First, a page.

The atrophic gastritis of pernicious anemia is characterized by lack of normal gastric mucosa with a striking lymphocytic infiltration and an absence of gastric acid and pepsin production even after full stimulation with histamine or with pentagastrin. The serum gastrin level is raised. An autoimmine basis for this pathology has been suggested by the finding of autoantibodies against the cytoplasm of the gastric parietal cell in the serum of 90 per cent of patients with pernicious anemia. It should be noted, however, that individuals who do not have the disorder may have the same antibody. This includes 60 per cent of all individuals with atrophic gastritis, 30 per cent of relatives of patients with pernicious anemia, and about 10 per cent of the normal adult population. Patients with pernicious anemia frequently have antibodies directed against parenchymal tissue of endocrine glands, most commonly the acinar glands of the thyroid. On the other hand, patients with primary myxedema, or Hashimoto’s thyroiditis, have a 30 per cent incidence of parietal cell antibodies and a 12 per cent incidence of coexisting pernicious anemia. Of more direct interest, however, is the finding that in about 57 per cent of patients with pernicious anemia there are anti-intrinsic factor antibodies in the serum, saliva, and gastric juice. These antibodies are polyclonal and may be IgG or IgA. It appears that they react to two different sites on the intrinsic factor molecule; there are blocking antibodies preventing the binding of vitamin B12 to intrinsic factor and binding antibodies that do not interfere with the attachment but impede absorption in the ileum. Intrinsic factor antibodies are found much less frequently than parietal cell antibodies in the general population and seem to be more specifically associated with pernicious anemia.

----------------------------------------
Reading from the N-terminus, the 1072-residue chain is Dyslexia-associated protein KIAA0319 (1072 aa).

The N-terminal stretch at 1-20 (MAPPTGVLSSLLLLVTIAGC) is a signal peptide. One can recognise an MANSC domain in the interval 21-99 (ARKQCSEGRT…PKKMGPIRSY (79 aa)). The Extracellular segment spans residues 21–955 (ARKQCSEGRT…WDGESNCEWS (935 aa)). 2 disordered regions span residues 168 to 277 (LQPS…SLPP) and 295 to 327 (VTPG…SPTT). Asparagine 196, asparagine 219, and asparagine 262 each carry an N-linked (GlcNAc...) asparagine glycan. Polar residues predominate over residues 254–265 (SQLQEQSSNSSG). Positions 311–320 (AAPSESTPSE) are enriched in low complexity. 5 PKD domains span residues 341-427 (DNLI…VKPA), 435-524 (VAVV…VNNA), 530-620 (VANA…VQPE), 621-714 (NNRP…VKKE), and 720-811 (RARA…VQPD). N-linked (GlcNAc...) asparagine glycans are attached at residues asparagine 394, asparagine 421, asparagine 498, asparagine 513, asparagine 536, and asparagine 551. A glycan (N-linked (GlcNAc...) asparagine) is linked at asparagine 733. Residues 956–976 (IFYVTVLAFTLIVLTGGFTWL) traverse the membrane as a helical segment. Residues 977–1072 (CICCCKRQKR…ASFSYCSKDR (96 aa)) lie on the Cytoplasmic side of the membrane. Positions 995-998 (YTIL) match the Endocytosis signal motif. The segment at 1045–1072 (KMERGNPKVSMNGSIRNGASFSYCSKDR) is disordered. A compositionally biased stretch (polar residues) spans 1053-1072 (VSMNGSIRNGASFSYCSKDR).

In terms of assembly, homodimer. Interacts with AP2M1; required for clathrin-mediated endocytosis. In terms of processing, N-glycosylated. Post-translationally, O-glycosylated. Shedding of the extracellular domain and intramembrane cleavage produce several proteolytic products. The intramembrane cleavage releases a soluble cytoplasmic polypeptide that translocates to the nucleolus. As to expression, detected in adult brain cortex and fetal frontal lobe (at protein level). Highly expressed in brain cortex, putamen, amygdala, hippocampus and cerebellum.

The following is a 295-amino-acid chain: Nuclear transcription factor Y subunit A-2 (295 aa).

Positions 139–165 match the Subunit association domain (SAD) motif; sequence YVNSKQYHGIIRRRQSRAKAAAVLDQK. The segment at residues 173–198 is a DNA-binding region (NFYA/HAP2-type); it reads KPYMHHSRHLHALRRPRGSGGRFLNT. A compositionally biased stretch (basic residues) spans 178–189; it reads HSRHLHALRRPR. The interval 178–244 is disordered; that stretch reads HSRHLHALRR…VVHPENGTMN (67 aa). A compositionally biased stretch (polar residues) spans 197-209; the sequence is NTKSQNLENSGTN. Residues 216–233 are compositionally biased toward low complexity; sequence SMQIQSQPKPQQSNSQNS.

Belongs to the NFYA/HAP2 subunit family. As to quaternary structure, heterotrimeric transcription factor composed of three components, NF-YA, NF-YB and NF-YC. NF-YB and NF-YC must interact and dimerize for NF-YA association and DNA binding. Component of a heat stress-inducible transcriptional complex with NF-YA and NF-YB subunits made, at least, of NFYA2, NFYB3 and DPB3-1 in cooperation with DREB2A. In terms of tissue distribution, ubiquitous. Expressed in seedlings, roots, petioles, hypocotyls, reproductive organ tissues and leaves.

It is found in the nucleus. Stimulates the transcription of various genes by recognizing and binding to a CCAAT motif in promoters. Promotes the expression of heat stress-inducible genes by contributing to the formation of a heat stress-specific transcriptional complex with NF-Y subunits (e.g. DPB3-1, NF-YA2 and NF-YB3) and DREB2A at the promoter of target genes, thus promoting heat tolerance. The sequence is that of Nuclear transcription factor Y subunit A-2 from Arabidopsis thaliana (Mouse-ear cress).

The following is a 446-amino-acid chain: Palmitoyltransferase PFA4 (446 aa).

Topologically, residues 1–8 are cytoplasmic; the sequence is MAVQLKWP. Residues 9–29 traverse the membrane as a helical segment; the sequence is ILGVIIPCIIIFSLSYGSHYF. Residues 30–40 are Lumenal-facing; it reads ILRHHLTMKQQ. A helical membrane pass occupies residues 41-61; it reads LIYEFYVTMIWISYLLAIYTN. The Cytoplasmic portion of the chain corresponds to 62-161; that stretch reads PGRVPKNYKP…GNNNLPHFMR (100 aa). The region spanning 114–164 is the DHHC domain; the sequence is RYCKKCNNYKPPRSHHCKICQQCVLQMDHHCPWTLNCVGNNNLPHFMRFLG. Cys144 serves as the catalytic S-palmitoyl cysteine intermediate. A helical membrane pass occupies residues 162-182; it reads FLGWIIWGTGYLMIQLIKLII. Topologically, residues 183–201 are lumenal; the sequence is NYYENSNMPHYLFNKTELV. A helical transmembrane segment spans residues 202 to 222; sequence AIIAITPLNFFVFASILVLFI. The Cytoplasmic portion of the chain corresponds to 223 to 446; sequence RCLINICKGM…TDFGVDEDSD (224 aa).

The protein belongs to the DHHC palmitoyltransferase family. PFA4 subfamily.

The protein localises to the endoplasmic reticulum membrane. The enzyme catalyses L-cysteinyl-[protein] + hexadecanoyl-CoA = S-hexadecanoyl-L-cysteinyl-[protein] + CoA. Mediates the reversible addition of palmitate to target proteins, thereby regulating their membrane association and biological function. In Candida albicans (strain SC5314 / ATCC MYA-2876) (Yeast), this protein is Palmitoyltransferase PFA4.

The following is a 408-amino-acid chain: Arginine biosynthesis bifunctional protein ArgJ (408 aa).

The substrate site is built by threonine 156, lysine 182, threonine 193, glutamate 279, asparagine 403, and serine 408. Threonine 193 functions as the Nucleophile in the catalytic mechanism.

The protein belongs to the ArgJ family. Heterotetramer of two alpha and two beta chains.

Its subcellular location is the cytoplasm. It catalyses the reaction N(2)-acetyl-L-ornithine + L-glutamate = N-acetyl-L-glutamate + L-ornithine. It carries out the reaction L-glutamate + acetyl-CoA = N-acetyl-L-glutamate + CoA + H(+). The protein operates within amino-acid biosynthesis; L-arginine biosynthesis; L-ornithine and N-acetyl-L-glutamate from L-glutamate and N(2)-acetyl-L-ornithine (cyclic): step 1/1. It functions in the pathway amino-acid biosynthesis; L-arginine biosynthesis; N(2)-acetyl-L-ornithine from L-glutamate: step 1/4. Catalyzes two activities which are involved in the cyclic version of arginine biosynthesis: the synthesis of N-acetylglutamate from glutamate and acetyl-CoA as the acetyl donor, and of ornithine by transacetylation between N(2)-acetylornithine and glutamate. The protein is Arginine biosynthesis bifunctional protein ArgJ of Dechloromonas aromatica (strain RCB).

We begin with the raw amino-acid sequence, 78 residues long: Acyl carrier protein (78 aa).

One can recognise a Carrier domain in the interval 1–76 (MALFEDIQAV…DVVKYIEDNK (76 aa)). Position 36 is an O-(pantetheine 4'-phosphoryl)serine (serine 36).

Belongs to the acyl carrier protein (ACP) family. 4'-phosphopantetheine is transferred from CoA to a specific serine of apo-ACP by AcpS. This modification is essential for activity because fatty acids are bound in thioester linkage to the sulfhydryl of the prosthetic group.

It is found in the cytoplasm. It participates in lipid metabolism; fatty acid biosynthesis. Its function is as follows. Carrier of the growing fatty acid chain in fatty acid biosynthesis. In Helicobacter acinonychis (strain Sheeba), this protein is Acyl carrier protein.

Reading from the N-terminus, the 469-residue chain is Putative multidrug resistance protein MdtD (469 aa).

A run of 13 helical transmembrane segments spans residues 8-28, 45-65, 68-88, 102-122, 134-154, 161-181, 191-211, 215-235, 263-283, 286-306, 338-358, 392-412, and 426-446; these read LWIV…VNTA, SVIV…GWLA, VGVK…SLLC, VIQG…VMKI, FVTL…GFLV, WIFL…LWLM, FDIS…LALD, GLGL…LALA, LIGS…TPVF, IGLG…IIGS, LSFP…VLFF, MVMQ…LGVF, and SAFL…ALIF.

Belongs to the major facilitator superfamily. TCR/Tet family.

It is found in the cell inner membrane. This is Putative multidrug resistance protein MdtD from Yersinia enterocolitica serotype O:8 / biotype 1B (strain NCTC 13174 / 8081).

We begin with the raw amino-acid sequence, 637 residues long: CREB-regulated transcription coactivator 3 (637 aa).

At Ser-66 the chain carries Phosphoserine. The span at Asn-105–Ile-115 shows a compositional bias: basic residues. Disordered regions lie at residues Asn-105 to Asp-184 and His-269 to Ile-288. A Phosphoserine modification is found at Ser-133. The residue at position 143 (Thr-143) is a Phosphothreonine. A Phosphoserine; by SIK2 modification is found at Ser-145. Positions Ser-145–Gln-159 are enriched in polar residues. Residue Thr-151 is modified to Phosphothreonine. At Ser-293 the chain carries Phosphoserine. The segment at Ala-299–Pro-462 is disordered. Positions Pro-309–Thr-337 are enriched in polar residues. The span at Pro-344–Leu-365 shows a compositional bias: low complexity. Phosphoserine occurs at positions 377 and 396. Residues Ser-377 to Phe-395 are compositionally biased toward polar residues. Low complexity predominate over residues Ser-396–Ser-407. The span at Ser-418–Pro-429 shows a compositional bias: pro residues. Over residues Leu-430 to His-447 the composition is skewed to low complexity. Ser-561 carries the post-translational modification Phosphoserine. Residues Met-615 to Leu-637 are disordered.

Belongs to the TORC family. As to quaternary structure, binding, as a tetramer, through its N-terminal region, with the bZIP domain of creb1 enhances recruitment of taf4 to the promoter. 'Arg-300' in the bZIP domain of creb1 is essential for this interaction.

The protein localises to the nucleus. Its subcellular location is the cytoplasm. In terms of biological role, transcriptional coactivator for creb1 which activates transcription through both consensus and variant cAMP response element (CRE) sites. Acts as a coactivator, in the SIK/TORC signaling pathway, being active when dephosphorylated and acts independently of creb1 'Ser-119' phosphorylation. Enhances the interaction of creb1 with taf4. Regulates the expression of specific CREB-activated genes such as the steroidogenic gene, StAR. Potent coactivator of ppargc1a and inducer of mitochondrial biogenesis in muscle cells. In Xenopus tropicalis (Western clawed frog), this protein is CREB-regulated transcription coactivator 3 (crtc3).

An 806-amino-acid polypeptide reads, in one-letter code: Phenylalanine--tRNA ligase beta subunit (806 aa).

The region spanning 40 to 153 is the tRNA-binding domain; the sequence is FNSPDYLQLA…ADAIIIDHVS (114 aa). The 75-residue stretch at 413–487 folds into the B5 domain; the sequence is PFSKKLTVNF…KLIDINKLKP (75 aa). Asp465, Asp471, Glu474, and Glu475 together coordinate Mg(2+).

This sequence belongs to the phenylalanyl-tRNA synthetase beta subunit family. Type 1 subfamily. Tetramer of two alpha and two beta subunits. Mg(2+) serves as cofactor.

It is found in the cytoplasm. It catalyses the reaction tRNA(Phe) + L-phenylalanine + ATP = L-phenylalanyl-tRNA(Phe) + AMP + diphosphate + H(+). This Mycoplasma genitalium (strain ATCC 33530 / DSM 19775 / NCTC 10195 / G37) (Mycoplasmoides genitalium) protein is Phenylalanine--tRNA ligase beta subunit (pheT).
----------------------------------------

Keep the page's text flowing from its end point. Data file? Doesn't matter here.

It appears, therefore, that individuals with a genetic predisposition toward pernicious anemia may develop autoimmune damage to the gastric mucosa and anti­bodies to intrinsic factor. It is unclear, however, whether the production of autoantibodies is a primary event or is secondary to whatever causes damage to the gastric mucosa.
     http://www.lifesave.org/VitaminB12Pathophysiology215-216.htm

10 years ago
Tissue and Neurologic Changes. There is a specific neurologic syndrome of vitamin B12 deficiency that is called subacute combined degeneration of the spinal cord. The pathologic changes are characterized by degenerative lesions in the dorsal and lateral columns. Early changes include swelling of individual myelinated nerve fibers and these lesions later coalesce into large foci involving many fiber systems. Similarly


Page 216 I V—THE BLOOD AND BLOOD-FORMING ORGAN